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Noon(ish): Caring For Those Who Once Cared For Us

[GagliardiImages / Shutterstock]

The view from the Idea Center

The circle of life can be cruel, as I’m sure we’ve all experienced at some point. The best memories we have from childhood are usually associated with someone who took care of us and made a conscious effort to give us those memories. Then we get older, into our careers, some with families of our own, and life tells us we have to take care of those who took care of us as they age.
It’s a constant battle for resources at that point. We have to work to keep our own lives and career going, but we also want to give our loved ones the best possible life in their remaining years.
That’s why stories regarding troubled nursing homes are so draining and infuriating at the same time. Six months ago, two Pennsylvania senators released a national list of problematic facilities and some were in Northeast Ohio. The Fairlawn Rehab and Nursing Center closed. Now, Summit County is attempting to tackle the problem with a task force.
The quote from Felicia Miller, who joined the task force after her mother was a resident at Fairlawn, is all too relatable. Miller didn’t know about the trouble with Fairlawn until she was taking care of her mother herself.
“It’s because she was afraid that I would come in and make a scene and then make it worse for her when I left,” Miller said.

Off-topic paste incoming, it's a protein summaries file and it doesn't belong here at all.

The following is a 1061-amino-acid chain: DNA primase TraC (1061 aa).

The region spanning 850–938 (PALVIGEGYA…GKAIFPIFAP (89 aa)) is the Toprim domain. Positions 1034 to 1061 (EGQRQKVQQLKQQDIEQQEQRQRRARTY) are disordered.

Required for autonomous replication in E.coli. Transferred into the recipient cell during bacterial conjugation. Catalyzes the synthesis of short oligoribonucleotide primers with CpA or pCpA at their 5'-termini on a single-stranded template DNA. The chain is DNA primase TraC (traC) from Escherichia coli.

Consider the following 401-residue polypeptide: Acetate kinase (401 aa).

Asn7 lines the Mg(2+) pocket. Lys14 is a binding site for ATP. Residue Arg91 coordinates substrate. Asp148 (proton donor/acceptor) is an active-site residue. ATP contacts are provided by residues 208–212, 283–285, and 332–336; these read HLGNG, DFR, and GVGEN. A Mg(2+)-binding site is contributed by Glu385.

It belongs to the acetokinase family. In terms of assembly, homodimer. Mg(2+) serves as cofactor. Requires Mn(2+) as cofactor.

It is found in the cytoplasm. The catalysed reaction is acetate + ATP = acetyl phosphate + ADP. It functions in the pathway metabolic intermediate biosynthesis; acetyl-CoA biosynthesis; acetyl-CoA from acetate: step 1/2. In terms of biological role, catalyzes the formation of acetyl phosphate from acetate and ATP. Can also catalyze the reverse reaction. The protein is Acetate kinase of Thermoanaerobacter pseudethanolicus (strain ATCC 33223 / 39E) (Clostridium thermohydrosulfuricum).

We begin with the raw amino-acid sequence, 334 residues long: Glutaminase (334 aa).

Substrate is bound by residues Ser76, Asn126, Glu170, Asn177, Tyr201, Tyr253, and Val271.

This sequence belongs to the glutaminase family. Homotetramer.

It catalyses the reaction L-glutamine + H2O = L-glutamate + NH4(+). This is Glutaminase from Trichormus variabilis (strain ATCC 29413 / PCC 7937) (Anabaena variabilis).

Residents afraid to speak up means little chance for improvement. Other issues cited by the task force, like unresponsive facilities and concerns over sugar-coated tours conducted by management, contribute to the mounting challenges in improving our elder care.
The solutions are easier said than done: A dedicated, caring staff. Strict attention to what constitutes a sanitary facility. And a determination to give patients a dignified existence.
Can we get there? We’ll be watching the effort in Summit County.

I'm filling in today and Amy will see you
bright and early tomorrow morning on the radio,
Glenn Forbes

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Veteran Cleveland broadcaster and historian – and now author – Mike Olszewski and his wife, Janice took ideatream’s Dan Polletta (and Clevelanders of a certain age) down memory lane earlier this week with a look inside their book, “From Captain Penny to Superhost: Tales from the Golden Age of Cleveland Children’s Television, 1950s-1970s.”

Did you spend your formative years in the Enchanted Forest with Barnaby and trying to do what mom said because Captain Penny reminded you daily? What are your favorite memories of local children’s television programming? Call us at  (216) 916-6476, comment on our Facebook page or join the conversation in Public Square. We'll feature some of your thoughts and comments here in Noon(ish) and on Morning Edition.

Glenn Forbes is supervising producer of newscasts at Ideastream Public Media.